Second, exposure to artificial light at night contributes to sleep disorders. In the 21st century, more and more people, especially those living in cities, are reporting problems with getting enough sleep or enough good sleep. This lack of sleep is contributing to making many of us sick. Sleep researchers see a strong relationship between ‘long light’ − the increased amount of artificial light in our lives − and ‘short sleep,’ the reduced amount and quality of sleep. Researchers have linked a lack of sleep with an increased risk for obesity, diabetes and depression.
Third, and perhaps most troubling, scientists have discovered a link between artificial light at night and an increased risk for breast and prostate cancer. It turns out that we produce the hormone melatonin only in darkness − many call it “the darkness hormone”− and that exposure to artificial light at night impedes its production. Researchers have found that a lack of melatonin in the bloodstream increases the risk that cancers may develop, or develop further. When so many other things in our modern lives increase our risk of cancer, why would we want to add unnecessarily to those risks by exposing ourselves to artificial light at night?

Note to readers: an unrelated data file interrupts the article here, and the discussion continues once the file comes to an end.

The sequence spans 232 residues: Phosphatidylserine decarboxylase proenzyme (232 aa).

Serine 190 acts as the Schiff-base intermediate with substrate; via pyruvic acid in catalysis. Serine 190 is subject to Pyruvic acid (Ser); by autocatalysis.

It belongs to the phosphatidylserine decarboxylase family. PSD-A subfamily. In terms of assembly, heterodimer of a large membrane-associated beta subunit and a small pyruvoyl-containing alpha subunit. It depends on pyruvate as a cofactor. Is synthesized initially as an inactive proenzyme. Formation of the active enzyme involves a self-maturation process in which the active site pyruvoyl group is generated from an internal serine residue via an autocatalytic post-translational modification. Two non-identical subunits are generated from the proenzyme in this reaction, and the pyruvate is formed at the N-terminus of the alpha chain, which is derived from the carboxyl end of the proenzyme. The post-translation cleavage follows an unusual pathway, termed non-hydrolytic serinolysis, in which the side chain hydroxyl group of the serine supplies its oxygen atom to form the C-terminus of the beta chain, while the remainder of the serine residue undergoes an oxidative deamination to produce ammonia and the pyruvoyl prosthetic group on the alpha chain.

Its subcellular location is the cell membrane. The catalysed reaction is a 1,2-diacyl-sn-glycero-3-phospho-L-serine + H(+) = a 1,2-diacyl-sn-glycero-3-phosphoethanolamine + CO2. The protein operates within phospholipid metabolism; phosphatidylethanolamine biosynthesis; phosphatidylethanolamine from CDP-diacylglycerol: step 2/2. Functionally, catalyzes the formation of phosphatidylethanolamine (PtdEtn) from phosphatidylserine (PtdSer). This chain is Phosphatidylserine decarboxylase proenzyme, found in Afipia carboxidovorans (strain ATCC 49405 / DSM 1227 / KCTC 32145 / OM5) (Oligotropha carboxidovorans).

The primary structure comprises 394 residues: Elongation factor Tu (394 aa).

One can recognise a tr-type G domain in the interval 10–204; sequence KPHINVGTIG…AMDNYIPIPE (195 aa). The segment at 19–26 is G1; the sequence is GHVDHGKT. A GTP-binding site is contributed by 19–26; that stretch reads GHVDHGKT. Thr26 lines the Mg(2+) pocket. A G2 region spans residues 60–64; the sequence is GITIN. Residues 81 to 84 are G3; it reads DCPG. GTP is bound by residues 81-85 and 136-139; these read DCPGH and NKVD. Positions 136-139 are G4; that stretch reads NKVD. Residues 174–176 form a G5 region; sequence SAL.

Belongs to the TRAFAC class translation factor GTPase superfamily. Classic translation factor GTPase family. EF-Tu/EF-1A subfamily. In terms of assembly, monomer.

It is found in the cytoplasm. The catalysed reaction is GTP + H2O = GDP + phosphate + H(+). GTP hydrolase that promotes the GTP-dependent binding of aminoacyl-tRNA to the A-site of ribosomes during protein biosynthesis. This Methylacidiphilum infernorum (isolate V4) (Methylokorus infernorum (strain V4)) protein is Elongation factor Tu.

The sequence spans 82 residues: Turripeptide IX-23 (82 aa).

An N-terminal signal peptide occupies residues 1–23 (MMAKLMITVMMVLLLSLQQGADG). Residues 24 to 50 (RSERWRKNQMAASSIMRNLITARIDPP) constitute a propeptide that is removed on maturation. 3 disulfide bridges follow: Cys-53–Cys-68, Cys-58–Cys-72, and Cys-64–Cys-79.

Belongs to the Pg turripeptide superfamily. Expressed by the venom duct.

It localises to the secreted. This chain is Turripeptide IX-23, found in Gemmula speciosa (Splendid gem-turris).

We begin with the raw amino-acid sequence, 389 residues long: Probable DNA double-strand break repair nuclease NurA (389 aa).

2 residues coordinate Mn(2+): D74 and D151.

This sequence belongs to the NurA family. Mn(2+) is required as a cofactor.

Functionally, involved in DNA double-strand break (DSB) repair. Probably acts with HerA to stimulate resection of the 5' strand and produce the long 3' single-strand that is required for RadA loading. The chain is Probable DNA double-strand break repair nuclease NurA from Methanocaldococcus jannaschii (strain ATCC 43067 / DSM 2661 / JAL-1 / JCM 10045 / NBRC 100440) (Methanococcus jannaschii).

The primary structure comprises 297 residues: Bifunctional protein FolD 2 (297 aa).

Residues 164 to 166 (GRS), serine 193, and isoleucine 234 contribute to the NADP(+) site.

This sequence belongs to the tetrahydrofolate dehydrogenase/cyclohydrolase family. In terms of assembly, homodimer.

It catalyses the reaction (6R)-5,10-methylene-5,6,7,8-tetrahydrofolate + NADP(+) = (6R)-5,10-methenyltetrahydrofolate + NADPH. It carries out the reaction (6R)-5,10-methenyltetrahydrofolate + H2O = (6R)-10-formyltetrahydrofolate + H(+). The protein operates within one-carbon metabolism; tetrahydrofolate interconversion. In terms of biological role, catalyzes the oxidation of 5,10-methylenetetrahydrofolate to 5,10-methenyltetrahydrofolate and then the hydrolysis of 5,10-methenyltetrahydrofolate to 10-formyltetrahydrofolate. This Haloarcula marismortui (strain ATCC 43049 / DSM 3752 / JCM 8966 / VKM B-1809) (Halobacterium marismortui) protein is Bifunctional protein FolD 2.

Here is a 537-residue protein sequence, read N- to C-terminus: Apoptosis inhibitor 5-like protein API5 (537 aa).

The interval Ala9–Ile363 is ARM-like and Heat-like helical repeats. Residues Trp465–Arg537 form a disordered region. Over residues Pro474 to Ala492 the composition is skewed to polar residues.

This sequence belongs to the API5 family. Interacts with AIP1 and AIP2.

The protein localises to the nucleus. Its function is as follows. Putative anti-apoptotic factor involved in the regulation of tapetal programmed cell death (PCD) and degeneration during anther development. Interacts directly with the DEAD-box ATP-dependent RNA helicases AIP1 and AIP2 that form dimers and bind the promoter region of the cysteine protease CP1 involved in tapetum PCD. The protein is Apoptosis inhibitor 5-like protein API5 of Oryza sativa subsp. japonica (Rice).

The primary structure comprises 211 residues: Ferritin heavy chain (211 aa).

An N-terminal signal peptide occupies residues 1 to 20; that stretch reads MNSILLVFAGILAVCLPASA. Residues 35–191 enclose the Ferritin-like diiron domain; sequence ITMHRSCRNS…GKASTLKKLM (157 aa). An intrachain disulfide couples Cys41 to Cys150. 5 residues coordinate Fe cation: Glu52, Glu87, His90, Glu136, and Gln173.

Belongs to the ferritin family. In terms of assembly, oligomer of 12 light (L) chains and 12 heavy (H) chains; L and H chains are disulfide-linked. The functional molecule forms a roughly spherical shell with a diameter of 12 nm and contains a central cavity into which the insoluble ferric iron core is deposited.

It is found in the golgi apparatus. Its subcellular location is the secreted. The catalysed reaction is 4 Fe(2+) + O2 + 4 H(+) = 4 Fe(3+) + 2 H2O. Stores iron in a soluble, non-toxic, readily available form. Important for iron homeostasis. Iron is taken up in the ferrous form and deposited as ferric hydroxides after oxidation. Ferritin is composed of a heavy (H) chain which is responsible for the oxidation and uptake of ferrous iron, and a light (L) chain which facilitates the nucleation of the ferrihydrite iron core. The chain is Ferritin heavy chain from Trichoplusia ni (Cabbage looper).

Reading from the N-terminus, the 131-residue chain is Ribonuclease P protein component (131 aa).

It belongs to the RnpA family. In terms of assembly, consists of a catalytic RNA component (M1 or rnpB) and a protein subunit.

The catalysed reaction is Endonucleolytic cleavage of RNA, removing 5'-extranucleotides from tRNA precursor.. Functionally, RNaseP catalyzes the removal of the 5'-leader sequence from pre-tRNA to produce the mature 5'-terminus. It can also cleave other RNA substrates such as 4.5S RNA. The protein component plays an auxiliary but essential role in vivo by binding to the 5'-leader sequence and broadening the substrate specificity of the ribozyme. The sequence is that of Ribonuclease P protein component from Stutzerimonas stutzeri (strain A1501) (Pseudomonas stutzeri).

Light pollution is also harming our environment. Some 30 per cent of vertebrate species, and more than 60 per cent of invertebrates, are nocturnal and many more are crepuscular (active at dusk and dawn). All are threatened by our increasing use of light at night. As an Italian scientist told me, “We have levels of light hundreds of times higher than the natural level during the night. What would happen if we modified the day and lowered the light a hundred times?” His point is that “you cannot modify light half the time without consequences.”